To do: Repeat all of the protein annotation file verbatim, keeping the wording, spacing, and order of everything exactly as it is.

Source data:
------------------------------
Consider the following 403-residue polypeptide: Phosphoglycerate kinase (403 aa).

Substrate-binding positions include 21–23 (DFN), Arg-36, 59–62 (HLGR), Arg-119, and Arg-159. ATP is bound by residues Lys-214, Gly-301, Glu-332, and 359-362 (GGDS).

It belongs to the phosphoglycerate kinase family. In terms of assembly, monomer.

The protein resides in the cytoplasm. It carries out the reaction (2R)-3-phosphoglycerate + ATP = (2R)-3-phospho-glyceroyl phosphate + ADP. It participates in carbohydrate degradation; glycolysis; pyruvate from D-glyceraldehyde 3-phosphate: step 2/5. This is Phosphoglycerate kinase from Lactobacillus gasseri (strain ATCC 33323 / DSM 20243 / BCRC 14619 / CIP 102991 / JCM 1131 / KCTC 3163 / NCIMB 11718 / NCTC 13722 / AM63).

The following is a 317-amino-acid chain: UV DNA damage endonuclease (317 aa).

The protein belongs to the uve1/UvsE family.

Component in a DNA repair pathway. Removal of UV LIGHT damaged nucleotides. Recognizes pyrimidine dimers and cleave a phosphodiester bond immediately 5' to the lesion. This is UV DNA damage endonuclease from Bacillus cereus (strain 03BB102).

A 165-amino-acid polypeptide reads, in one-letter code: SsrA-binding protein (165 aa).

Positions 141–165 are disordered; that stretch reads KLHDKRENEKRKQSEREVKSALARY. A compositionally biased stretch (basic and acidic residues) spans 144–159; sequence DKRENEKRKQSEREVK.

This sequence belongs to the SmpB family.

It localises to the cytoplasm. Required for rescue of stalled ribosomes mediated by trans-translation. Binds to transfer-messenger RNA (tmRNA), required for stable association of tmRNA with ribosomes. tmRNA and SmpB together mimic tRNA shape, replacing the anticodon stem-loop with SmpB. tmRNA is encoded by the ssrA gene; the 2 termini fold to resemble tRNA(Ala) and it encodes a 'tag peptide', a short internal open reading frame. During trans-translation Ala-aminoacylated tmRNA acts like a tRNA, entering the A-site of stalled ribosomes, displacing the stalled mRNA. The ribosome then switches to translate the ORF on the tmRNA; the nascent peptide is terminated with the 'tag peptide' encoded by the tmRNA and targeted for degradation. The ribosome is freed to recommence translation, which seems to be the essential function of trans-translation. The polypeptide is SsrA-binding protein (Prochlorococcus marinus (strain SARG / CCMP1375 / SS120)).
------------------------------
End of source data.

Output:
Consider the following 403-residue polypeptide: Phosphoglycerate kinase (403 aa).

Substrate-binding positions include 21–23 (DFN), Arg-36, 59–62 (HLGR), Arg-119, and Arg-159. ATP is bound by residues Lys-214, Gly-301, Glu-332, and 359-362 (GGDS).

It belongs to the phosphoglycerate kinase family. In terms of assembly, monomer.

The protein resides in the cytoplasm. It carries out the reaction (2R)-3-phosphoglycerate + ATP = (2R)-3-phospho-glyceroyl phosphate + ADP. It participates in carbohydrate degradation; glycolysis; pyruvate from D-glyceraldehyde 3-phosphate: step 2/5. This is Phosphoglycerate kinase from Lactobacillus gasseri (strain ATCC 33323 / DSM 20243 / BCRC 14619 / CIP 102991 / JCM 1131 / KCTC 3163 / NCIMB 11718 / NCTC 13722 / AM63).

The following is a 317-amino-acid chain: UV DNA damage endonuclease (317 aa).

The protein belongs to the uve1/UvsE family.

Component in a DNA repair pathway. Removal of UV LIGHT damaged nucleotides. Recognizes pyrimidine dimers and cleave a phosphodiester bond immediately 5' to the lesion. This is UV DNA damage endonuclease from Bacillus cereus (strain 03BB102).

A 165-amino-acid polypeptide reads, in one-letter code: SsrA-binding protein (165 aa).

Positions 141–165 are disordered; that stretch reads KLHDKRENEKRKQSEREVKSALARY. A compositionally biased stretch (basic and acidic residues) spans 144–159; sequence DKRENEKRKQSEREVK.

This sequence belongs to the SmpB family.

It localises to the cytoplasm. Required for rescue of stalled ribosomes mediated by trans-translation. Binds to transfer-messenger RNA (tmRNA), required for stable association of tmRNA with ribosomes. tmRNA and SmpB together mimic tRNA shape, replacing the anticodon stem-loop with SmpB. tmRNA is encoded by the ssrA gene; the 2 termini fold to resemble tRNA(Ala) and it encodes a 'tag peptide', a short internal open reading frame. During trans-translation Ala-aminoacylated tmRNA acts like a tRNA, entering the A-site of stalled ribosomes, displacing the stalled mRNA. The ribosome then switches to translate the ORF on the tmRNA; the nascent peptide is terminated with the 'tag peptide' encoded by the tmRNA and targeted for degradation. The ribosome is freed to recommence translation, which seems to be the essential function of trans-translation. The polypeptide is SsrA-binding protein (Prochlorococcus marinus (strain SARG / CCMP1375 / SS120)).